DCSIMG

Rathcoole group seeking to tackle dereliction and inspire youth

UUP leader Mike Nesbitt and Cllr John Scott with NACN Chair David Crooks (left) in front of the derelict flats on Glenbane Avenue.

UUP leader Mike Nesbitt and Cllr John Scott with NACN Chair David Crooks (left) in front of the derelict flats on Glenbane Avenue.

A Rathcoole community group which is tackling dereliction and hoping to establish a community centre has received the backing of Ulster Unionist leader Mike Nesbitt.

Newtownabbey Arts and Cultural Network (NACN) is seeking to address community disengagement by cleaning up derelict flats on Old Irish Highway/Glenbane Avenue, establishing a new high-tech community centre and educating residents about the area’s history.

Chairman David Crooks, who grew up in Rathcoole, told The Times: “The buildings in Glenbane Avenue have been lying empty and derelict for years. They have been burnt out, there are rats, and the Fire Brigade has been out several times. People were taking drugs there. The quality of life for people living in the area has been affected. We asked for them to be pulled down as they are an eyesore.”

The community group recently organised a clean-up of the site after locals expressed safety concerns about using the overgrown pathway to access nearby shops.

UUP leader Mike Nesbitt visited Rathcoole recently at the invitation of NACN.

David said: “He spoke to residents who live around the flats. One woman came out of her house and told us how she thought there was a cat sitting on her windowsill - it was a rat, which shows how big they are.”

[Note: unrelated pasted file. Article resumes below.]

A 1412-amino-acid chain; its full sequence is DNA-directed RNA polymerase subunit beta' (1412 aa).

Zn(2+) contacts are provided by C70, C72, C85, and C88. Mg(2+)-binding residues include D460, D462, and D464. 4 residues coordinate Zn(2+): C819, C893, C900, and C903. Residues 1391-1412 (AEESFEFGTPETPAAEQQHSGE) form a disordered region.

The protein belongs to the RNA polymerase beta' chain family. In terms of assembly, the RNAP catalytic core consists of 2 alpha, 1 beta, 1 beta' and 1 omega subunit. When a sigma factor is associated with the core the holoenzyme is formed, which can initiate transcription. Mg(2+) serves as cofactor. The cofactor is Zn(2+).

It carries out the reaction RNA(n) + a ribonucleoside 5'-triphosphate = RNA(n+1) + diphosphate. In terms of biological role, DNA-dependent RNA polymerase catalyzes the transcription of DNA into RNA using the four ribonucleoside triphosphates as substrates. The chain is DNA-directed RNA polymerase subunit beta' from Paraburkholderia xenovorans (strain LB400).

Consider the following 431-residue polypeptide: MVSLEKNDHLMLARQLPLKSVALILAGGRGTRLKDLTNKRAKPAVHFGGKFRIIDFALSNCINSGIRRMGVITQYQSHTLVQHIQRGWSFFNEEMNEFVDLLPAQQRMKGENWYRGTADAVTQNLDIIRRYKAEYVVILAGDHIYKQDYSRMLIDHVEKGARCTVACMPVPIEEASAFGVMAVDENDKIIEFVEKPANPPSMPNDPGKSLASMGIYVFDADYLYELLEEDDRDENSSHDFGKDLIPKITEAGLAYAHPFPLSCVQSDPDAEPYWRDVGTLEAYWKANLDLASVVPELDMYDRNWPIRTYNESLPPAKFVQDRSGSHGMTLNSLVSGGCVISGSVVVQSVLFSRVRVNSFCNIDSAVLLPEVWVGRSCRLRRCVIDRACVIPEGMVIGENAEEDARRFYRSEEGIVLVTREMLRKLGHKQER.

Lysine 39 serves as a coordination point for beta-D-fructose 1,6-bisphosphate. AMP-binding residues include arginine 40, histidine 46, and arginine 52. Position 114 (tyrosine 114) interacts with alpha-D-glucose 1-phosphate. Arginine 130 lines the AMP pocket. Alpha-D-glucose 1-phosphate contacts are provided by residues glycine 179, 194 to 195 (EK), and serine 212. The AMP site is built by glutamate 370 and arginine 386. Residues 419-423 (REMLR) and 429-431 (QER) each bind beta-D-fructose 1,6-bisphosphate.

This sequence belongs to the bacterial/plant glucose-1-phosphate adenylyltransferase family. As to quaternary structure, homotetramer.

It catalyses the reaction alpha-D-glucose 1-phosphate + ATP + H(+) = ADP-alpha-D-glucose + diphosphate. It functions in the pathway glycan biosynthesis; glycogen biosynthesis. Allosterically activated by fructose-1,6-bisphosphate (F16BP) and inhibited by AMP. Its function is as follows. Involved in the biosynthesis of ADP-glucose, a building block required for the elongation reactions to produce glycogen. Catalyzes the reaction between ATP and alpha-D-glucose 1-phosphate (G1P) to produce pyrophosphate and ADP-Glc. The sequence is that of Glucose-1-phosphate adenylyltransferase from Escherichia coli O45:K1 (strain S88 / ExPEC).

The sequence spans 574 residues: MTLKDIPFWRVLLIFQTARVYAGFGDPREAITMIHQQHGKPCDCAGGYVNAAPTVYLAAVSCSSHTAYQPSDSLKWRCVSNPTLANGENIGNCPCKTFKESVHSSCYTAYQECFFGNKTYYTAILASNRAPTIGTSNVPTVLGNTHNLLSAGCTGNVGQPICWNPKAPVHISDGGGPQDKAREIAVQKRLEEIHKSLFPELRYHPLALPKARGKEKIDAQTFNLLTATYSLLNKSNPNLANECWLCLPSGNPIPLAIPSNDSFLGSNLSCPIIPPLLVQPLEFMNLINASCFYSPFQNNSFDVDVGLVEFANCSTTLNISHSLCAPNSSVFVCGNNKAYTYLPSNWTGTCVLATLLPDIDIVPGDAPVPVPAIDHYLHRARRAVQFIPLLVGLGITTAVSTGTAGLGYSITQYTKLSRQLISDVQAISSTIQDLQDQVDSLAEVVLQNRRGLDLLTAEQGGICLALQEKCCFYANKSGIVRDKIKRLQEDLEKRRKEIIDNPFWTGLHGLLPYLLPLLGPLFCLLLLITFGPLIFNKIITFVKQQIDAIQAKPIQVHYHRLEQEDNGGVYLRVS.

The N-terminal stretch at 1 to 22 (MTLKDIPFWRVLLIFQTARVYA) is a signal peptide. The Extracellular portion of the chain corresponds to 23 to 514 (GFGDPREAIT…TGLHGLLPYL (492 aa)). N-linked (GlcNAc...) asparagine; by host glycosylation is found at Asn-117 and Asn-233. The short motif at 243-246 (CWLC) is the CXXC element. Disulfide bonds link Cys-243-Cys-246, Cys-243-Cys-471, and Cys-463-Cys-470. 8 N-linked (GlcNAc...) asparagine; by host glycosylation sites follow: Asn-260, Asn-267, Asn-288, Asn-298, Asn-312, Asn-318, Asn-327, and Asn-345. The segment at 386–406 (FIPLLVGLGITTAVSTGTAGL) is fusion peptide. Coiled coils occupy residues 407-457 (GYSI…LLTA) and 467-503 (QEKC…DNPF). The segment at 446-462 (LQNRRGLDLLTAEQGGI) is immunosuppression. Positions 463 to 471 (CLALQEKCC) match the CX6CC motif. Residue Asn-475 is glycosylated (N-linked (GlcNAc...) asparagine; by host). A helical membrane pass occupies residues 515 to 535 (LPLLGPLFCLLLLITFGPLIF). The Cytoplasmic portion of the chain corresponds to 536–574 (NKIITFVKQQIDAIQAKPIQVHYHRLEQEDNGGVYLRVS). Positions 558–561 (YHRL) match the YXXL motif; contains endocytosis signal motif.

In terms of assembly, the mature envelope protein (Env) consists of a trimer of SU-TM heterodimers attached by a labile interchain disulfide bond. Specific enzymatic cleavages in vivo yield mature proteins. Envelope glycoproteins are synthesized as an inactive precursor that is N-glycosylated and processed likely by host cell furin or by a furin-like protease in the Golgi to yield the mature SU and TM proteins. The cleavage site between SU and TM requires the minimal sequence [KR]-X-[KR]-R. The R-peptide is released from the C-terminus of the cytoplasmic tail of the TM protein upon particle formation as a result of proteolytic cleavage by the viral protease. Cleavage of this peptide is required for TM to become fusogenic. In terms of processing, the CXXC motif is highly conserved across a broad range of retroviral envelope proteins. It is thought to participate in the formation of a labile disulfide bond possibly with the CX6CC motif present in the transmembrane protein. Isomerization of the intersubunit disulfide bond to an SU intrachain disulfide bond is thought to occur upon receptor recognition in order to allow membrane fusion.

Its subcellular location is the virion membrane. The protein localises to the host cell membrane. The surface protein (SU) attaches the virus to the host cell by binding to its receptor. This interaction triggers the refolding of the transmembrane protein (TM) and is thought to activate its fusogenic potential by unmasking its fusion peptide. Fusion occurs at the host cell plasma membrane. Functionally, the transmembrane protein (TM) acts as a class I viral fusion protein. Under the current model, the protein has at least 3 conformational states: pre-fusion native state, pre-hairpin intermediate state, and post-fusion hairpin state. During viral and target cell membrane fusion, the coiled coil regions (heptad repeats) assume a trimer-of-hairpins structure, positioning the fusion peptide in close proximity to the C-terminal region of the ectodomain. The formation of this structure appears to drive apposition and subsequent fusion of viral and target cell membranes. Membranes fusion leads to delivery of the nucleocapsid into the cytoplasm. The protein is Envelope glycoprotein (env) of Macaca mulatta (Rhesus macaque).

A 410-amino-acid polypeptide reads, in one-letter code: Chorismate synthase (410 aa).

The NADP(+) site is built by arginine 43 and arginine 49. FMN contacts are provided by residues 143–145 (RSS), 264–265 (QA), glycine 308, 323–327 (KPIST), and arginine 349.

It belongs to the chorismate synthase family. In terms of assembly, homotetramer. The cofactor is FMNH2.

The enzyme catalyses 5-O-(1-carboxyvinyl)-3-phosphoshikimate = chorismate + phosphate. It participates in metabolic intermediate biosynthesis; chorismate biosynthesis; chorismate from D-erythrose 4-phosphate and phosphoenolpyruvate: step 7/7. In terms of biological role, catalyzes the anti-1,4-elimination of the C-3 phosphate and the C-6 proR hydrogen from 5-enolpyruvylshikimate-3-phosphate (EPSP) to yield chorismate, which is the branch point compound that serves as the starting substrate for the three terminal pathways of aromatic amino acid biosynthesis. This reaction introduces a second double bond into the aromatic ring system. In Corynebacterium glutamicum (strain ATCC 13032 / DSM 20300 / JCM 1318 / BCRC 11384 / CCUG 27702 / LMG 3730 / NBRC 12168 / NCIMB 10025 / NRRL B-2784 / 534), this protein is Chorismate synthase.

Earlier this year Clanmil Housing Association confirmed that it is in talks with the owner of the property at Old Irish Highway about the possibility of acquiring the site for social housing.

Key to NACN’s strategy for tackling deprivation and disengagement is a new community centre.

David explained: “There has never been a hub for the community. There is nothing for young people to do after 5pm and anti-social behaviour sets in. We are getting groups together like the STAR autism group and local bands, and have contacted the NEELB to ask if we could use a canteen building belonging to the old secondary school. We would run it as a partnership and groups could come along and be part of it.”

David hopes the centre would feature a young musician’s workshop with video editing facilities, photography and a recording studio where young people could learn to play instruments such as drums and the guitar.

He continued: “Maybe there is a Snow Patrol in Rathcoole just waiting to be discovered! You have to give young people the opportunity.”

David is lobbying local representatives and MLAs over the establishment of the community centre. He said: “Mike Nesbitt went to the school and saw the community facility. He was very supportive. I have also written a letter to the chair of the board of governors of Rathcoole Primary School, who supports the new facility.”

Mr Crooks said it can be “very frustrating” trying to secure support from some elected representatives, but vowed that NACN will continue its work.

 
 
 

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